With a big smile on my face, I cheerfully informed the patient, “Your doctor wants you to get up to walk four times today. You walked 25 yards with me this morning. Now it’s time for you to get up again. This time we’ll shoot for 50 yards.”
The patient made no move to sit up. He grumped, “I don’t know why you have to be so cheerful. I bet you enjoy torturing people.”
As I pulled the bedside table out of the way, I informed him, “Actually, I don’t!” The patient lifted his head and hunched his shoulders forward as if he was trying to do a sit-up. His face contorted into a grimace. I instructed, “When a person has an abdominal incision like you do, it feels better to roll to your side and push yourself up with your elbow.”
Moments later the patient was plodding down the hall with me helping to steady him. His surely mood was still evident. Wanting to take his mind off the pain and the perceived injustice of having to walk so soon after surgery, I tried to engage him in conversation.
My questions only received monosyllabic answers. As we walked past the kitchenet, the warm smell of freshly-popped buttered popcorn engulfed us. I exclaimed, “Wow, that smells so good! I’ll bet heaven smells like buttered popcorn. What do you think?”
The patient stopped walking and for the first time turned to look directly at me. He questioned sourly, “What if a person hates that smell?”
I shrugged and suggested, “Heaven probably smells like things we like, otherwise it wouldn’t be heaven.”
There are many books telling of people who were clinically dead and then were miraculously revived. Instead of falling into a black, empty void, many of them describe their soul leaving their body and being drawn towards a bright light that made them feel loved. Despite these people coming from a wide range of ethnic and religious backgrounds, the similarities of what they report is fascinating.
Some doctors have tried suggesting that the lack of oxygen to the brain at the time of death causes fantastical imaginings. However, that doesn’t explain how some of these people have met siblings that they didn’t know existed because they were miscarried years before they themselves were born. How do the doctors explain the lack of brain damage in the revived people? Brain cells die when the heart stops beating and the lungs stop taking in air.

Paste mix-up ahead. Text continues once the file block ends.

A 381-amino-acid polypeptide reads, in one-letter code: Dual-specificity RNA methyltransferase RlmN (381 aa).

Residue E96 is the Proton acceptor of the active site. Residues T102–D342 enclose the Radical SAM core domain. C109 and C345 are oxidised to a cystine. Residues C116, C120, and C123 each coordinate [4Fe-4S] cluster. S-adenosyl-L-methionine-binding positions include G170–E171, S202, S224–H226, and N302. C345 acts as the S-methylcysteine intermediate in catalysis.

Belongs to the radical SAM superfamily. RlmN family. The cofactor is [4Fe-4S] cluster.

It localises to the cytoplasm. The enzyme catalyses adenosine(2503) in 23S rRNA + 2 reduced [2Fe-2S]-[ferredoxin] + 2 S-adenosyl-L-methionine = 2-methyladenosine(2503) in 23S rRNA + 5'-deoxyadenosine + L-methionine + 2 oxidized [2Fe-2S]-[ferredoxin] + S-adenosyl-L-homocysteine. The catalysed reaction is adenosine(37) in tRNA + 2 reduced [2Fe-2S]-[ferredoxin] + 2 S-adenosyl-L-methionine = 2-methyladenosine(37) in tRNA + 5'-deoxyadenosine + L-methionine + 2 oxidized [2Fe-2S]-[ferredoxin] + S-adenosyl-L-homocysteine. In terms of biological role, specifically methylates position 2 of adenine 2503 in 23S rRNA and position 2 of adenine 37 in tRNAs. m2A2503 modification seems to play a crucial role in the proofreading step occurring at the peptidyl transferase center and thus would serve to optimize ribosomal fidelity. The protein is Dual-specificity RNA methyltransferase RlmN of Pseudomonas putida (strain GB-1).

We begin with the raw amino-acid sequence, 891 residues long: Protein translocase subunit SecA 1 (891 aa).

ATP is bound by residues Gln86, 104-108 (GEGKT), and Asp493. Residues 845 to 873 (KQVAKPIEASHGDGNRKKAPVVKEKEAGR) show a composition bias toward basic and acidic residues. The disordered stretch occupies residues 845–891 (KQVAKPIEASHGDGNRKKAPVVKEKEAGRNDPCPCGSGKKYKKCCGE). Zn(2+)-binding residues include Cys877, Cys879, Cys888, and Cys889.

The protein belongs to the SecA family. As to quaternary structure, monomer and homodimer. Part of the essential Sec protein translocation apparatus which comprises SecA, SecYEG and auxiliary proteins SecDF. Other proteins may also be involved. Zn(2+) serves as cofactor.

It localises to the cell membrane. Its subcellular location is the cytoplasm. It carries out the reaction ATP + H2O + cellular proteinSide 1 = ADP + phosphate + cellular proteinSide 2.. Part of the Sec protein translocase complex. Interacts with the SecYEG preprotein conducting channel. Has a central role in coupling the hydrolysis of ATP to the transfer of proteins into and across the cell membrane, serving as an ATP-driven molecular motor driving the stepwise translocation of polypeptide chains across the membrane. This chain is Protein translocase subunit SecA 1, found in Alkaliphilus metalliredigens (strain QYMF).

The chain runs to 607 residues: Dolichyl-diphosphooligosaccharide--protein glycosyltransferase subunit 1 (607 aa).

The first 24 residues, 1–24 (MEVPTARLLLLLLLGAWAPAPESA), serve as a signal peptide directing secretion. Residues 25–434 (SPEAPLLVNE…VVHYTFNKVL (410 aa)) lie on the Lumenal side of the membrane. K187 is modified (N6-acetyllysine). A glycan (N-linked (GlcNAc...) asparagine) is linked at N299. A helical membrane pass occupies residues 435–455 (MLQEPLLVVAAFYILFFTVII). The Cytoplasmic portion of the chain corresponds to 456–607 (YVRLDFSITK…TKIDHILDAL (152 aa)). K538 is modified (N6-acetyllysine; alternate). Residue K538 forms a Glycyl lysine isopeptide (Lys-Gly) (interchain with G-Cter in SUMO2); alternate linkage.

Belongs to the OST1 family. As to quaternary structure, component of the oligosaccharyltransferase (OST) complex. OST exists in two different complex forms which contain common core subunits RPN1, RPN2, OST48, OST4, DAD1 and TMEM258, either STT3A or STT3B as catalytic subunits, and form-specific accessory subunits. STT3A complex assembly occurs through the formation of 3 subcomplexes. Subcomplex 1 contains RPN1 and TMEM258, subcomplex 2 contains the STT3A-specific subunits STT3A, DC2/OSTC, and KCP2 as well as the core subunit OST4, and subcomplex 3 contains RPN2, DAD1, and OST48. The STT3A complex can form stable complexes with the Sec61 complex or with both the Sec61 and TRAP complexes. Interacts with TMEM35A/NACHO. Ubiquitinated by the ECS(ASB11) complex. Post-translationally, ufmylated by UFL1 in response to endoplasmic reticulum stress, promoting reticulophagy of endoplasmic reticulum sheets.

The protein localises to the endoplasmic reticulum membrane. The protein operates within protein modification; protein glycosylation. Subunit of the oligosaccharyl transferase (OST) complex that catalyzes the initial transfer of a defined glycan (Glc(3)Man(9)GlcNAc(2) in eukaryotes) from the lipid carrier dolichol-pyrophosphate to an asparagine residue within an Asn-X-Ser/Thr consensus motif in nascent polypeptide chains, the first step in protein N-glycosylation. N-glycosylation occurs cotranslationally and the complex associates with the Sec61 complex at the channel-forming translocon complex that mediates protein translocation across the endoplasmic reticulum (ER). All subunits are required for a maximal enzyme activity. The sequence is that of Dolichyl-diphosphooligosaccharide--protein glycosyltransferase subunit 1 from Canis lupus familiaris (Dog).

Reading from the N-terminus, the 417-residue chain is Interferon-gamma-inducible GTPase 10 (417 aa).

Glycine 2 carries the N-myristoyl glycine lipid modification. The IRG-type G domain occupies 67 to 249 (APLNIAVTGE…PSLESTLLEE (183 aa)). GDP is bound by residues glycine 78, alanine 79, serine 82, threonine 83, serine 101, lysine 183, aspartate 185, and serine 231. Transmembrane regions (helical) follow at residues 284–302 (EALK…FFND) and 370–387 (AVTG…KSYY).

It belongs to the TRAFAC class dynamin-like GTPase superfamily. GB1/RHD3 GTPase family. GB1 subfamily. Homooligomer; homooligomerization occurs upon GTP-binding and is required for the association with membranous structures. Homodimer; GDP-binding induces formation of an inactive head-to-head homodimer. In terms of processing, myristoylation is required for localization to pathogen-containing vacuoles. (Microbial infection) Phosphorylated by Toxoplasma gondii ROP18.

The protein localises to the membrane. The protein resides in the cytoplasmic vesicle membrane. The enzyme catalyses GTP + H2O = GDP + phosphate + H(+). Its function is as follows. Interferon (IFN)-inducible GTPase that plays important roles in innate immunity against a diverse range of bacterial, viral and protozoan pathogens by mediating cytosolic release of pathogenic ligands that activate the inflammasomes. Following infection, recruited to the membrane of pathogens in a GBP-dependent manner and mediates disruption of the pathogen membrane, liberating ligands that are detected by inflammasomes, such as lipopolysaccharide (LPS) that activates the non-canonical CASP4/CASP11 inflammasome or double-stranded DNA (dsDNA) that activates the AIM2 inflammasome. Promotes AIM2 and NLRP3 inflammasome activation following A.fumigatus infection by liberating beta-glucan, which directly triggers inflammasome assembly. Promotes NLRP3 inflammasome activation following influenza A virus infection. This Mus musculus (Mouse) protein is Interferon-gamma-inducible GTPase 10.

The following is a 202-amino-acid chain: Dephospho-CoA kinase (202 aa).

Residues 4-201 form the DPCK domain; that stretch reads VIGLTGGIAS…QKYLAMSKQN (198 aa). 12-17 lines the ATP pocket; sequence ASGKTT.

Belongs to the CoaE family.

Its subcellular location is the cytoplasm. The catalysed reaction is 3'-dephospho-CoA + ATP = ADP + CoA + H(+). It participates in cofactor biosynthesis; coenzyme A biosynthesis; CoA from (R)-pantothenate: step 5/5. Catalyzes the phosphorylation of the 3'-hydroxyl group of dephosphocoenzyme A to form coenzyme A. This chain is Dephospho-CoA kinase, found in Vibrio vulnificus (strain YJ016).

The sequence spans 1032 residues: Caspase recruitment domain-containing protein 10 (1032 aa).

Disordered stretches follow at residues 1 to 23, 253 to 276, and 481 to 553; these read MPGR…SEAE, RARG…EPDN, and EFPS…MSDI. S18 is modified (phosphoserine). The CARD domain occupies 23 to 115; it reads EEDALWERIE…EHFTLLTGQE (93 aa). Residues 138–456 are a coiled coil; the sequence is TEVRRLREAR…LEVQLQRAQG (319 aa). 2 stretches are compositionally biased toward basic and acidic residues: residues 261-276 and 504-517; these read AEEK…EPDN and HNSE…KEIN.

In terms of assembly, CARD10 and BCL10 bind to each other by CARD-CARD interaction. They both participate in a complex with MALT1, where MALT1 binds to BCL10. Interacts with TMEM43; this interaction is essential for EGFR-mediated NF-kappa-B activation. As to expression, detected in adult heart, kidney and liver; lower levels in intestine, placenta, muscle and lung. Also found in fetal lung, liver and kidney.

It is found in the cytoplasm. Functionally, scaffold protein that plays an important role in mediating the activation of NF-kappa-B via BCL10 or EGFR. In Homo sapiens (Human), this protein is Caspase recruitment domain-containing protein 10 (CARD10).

Lent begins on Ash Wednesday, which this year falls on March second. Lent always makes me think about heaven, where I want to spend my eternity. Sadly, because we know so little about heaven, it is hard to contemplate since we have nothing to compare it to. Most Christian churches observe the 40 days of Lent, leading up to Easter Sunday. It’s a time to prepare for the Resurrection. A time to get closer to God through prayer, fasting, almsgiving and repenting of our sins.
My sister Agnes recently said, “When I was in grade school, each Lent Mom had Rosie and me give up candy. We were given jars to deposit all candies given to us during that time and couldn’t eat any until Easter. Every so often we would take the lids off our jars and sniff the sweet fumes. We so badly wanted to eat the candy! But we were good girls.”
I pointed out sympathetically, “That was really hard to do.”
Agnes answered with a laugh, “Rosie and I decided that every imaginable candy could be found in heaven, and its walls were lined with baskets of sweet-smelling candy.”
My sister’s childhood memory reminded me of the man who didn’t want heaven to smell like buttered popcorn. With a twinkle in my eyes I paraphrased what I’d told him, “Heaven will be filled with all the things and smells we personally like, otherwise it wouldn’t be heaven.